Democrats in tight races in purple and red states are running away from President Obama and the Affordable Care Act, but U.S. Rep. Allyson Schwartz embraces both in a new television ad Tuesday in the Pennsylvania Democratic primary for governor.
"I worked with President Obama on the Affordable Care Act and getting health coverage to all Americans," Schwartz says in the spot "It was my legislation that said insurance companies can no longer deny coverage for kids with pre-existing conditions. It's something I'm proud of because it also closed the gap in prescription drug coverage for seniors.".
In the House, Schwartz wrote legislation barring insurance companies from denying coverage to children based on pre-existing conditions, and the idea was later incorporated into the ACA.
Made by Dixon/Davis media, the spot has footage of Schwartz speaking directly to the camera, and pictures of her with Obama. In it, Schwartz also attacks Gov. Corbett for refusing to take federal money for the expansion of Medicaid, which she says leaves 500,000 Pennsylvanians without any health-care coverage.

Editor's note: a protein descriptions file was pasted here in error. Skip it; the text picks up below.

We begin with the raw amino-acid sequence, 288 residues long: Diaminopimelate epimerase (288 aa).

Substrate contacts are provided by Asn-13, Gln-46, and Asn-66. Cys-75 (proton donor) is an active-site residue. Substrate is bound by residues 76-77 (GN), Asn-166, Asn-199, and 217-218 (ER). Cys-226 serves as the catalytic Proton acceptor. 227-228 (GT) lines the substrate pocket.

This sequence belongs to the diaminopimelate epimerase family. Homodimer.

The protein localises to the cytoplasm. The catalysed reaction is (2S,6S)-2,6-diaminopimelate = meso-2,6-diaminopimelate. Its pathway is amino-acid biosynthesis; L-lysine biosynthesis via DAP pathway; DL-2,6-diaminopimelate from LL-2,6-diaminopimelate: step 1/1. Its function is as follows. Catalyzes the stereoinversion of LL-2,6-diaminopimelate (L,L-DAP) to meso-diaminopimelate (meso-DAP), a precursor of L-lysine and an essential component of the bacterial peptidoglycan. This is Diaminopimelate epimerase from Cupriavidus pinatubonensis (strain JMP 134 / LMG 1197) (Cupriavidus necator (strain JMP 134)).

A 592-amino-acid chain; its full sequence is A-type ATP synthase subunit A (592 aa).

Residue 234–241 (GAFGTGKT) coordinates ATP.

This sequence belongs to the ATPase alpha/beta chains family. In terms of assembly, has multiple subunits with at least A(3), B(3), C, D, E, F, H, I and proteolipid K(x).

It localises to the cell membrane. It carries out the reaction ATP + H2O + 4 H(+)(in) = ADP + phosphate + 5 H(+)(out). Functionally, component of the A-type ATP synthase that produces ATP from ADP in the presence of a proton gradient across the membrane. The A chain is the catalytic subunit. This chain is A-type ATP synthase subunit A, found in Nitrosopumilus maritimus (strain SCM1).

If she wins the nomination, Corbett and the Republicans may be able to turn the embrace of Obama and the health-care law against Schwartz, but the move seems likely to resonate with Democratic primary voters.
Schwartz has "turned her back on Pennsylvania for good," Mike Barley, Corbett's campaign manager, said in a statement. He cited cases of skyrocketing premiums and canceled policies in the problem-plagued rollout of the complicated program.
A Franklin & Marshall College poll in March showed that two-thirds of registered Democrats in Pennsylvania have a favorable view of the president. In the latest Gallup poll of the state last year, Obama had an overall favorability rating of 43. The president's popularity has been sagging across the nation.
Schwartz is in a four-way primary fight for the nomination to take on Corbett. She began the race as the frontrunner, but York businessman Tom Wolf surged ahead of the field on the strength of a massive TV advertising blitz funded in part by $10 million in personal funds.
Her rivals in the primary also support Obamacare, if occasionally criticizing its implementation. She is attempting to distinguish herself because she worked on the law.
The ad is airing in the Philadelphia and Pittsburgh media markets, the Schwartz campaign said.